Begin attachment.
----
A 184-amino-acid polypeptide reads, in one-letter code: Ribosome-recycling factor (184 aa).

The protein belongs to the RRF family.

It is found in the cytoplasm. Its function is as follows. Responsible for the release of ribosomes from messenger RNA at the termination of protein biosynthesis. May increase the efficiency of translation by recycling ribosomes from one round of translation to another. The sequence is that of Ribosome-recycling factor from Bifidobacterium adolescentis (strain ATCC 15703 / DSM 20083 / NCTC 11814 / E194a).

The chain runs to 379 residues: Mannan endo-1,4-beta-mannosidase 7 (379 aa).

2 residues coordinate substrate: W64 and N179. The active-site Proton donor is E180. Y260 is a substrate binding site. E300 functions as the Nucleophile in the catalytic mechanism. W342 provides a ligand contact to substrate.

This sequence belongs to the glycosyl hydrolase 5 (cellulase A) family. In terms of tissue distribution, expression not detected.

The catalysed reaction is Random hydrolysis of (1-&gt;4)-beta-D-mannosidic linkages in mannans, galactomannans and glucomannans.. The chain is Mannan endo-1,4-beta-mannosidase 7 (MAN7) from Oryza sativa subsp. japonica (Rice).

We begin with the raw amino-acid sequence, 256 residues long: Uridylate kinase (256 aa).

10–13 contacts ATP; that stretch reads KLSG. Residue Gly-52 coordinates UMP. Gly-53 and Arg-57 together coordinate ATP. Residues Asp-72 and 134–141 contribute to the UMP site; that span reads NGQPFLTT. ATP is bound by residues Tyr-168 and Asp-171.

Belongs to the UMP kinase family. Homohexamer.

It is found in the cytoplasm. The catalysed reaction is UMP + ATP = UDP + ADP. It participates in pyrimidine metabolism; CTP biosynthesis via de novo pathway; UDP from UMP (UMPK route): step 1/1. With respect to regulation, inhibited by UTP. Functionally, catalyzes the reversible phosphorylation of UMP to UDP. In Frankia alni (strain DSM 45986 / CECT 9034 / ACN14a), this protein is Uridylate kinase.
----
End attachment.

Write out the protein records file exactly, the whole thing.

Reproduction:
A 184-amino-acid polypeptide reads, in one-letter code: Ribosome-recycling factor (184 aa).

The protein belongs to the RRF family.

It is found in the cytoplasm. Its function is as follows. Responsible for the release of ribosomes from messenger RNA at the termination of protein biosynthesis. May increase the efficiency of translation by recycling ribosomes from one round of translation to another. The sequence is that of Ribosome-recycling factor from Bifidobacterium adolescentis (strain ATCC 15703 / DSM 20083 / NCTC 11814 / E194a).

The chain runs to 379 residues: Mannan endo-1,4-beta-mannosidase 7 (379 aa).

2 residues coordinate substrate: W64 and N179. The active-site Proton donor is E180. Y260 is a substrate binding site. E300 functions as the Nucleophile in the catalytic mechanism. W342 provides a ligand contact to substrate.

This sequence belongs to the glycosyl hydrolase 5 (cellulase A) family. In terms of tissue distribution, expression not detected.

The catalysed reaction is Random hydrolysis of (1-&gt;4)-beta-D-mannosidic linkages in mannans, galactomannans and glucomannans.. The chain is Mannan endo-1,4-beta-mannosidase 7 (MAN7) from Oryza sativa subsp. japonica (Rice).

We begin with the raw amino-acid sequence, 256 residues long: Uridylate kinase (256 aa).

10–13 contacts ATP; that stretch reads KLSG. Residue Gly-52 coordinates UMP. Gly-53 and Arg-57 together coordinate ATP. Residues Asp-72 and 134–141 contribute to the UMP site; that span reads NGQPFLTT. ATP is bound by residues Tyr-168 and Asp-171.

Belongs to the UMP kinase family. Homohexamer.

It is found in the cytoplasm. The catalysed reaction is UMP + ATP = UDP + ADP. It participates in pyrimidine metabolism; CTP biosynthesis via de novo pathway; UDP from UMP (UMPK route): step 1/1. With respect to regulation, inhibited by UTP. Functionally, catalyzes the reversible phosphorylation of UMP to UDP. In Frankia alni (strain DSM 45986 / CECT 9034 / ACN14a), this protein is Uridylate kinase.